The winter storm front and extremely cold temperatures that have held much of the country in their grip for the past week or so have made the going rough for outdoors lovers, but those conditions also have opened the door of opportunity for waterfowl hunters.
With Christmas just around the corner, some of you might be pondering gift ideas for that angler in your life. This sometimes can be a frustrating task because anglers who have been around awhile can be picky about the baits or tackle they use, and those who are new to the sport might not yet have an idea of what they might want. Either way, you can’t go wrong by placing a new fishing rod under the tree.
The holiday season is upon us, and that means it’s time for hectic schedules and high stress. But there is a cure for those not-so-happy holiday season symptoms. That cure can be found by doing something in the outdoors.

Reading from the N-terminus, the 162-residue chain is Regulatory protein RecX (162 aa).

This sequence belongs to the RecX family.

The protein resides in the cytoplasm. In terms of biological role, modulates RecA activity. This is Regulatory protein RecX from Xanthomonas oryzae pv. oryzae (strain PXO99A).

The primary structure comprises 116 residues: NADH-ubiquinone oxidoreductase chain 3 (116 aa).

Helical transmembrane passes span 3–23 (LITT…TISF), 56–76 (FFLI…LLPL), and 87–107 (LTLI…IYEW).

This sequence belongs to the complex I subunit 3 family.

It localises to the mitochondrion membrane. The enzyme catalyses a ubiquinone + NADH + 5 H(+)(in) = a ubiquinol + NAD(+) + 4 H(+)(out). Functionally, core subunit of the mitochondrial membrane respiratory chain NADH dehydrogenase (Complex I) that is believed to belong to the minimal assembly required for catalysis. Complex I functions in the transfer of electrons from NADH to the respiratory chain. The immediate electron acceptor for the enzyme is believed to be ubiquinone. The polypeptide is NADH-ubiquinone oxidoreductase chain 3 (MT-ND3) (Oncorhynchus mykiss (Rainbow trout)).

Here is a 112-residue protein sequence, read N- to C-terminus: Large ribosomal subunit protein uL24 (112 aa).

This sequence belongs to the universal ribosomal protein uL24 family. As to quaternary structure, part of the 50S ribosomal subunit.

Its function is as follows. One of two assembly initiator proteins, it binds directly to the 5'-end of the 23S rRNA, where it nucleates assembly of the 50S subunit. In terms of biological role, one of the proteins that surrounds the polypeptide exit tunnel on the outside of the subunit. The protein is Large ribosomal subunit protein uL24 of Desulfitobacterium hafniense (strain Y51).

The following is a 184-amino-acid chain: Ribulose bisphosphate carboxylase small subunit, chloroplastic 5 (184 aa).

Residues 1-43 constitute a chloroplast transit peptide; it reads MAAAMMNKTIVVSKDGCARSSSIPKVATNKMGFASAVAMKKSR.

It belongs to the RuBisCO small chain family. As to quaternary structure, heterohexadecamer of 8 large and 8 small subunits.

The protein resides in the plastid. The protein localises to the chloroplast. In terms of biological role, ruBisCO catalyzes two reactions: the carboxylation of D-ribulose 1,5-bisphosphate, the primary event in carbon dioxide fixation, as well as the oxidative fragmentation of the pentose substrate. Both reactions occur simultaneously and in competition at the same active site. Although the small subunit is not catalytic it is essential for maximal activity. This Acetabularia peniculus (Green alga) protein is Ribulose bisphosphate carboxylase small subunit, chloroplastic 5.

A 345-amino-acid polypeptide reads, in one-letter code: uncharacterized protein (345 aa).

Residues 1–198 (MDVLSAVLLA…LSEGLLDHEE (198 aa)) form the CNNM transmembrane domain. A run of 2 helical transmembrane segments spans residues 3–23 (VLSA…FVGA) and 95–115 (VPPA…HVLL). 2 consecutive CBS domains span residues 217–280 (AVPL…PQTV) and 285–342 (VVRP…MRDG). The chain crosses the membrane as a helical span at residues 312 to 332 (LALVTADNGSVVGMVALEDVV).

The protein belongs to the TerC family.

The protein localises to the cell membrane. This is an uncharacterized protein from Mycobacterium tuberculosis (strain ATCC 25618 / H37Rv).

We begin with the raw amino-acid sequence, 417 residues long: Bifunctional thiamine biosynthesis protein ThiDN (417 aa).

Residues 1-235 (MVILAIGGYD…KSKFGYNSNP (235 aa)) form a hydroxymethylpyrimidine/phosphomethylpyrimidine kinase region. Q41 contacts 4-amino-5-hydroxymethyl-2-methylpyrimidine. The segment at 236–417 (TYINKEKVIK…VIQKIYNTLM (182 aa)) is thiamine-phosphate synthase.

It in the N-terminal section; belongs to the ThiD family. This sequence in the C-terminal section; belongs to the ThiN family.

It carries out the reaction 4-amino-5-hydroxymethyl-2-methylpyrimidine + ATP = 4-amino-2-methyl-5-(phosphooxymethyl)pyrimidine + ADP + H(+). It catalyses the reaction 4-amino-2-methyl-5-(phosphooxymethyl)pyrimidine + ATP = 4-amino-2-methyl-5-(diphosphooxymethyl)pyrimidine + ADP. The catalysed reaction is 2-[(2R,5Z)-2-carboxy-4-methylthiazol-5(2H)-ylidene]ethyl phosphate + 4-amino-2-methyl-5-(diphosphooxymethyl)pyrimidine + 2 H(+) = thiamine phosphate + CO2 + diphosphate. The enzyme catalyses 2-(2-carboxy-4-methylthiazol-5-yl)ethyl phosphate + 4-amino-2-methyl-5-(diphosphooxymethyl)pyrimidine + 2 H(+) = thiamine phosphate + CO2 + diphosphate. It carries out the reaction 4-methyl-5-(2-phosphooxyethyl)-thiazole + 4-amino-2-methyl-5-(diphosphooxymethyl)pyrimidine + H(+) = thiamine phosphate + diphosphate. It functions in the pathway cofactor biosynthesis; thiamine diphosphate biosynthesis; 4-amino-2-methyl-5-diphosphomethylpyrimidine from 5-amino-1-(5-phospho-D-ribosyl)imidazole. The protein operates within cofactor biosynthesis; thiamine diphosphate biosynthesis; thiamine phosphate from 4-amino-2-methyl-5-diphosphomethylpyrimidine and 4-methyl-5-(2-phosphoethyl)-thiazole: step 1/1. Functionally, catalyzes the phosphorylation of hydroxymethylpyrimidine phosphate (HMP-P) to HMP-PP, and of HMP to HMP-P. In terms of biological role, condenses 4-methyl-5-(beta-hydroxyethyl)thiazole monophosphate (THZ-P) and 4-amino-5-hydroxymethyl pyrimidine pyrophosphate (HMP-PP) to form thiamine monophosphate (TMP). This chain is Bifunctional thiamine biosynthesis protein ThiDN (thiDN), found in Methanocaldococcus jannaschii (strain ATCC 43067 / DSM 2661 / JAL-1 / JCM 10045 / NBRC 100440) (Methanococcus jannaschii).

For nearly 32 years, Jim Goff has been a fixture on Lake Mead and Lake Mohave, where he has spent his “retirement” years guiding fishermen in search of striped bass. That makes him not only the self-described old-timer among Southern Nevada’s fishing guides but also a knowledgeable resource when it comes to striper fishing on Southern Nevada’s waters.
The 2013 waterfowl season got off to a good start with local hunters bagging limits of resident birds and some early migrants, but the action slowed quickly as those birds moved out and balmy temperatures lingered over Southern Nevada. This has waterfowl hunters hoping that a weather front will come in from the northwest and begin pushing a few ducks and geese our way.
One of the things life has taught me is that when given enough time to talk, people eventually will tell you what they truly believe. When it happens, you might experience what some call an “aha moment.”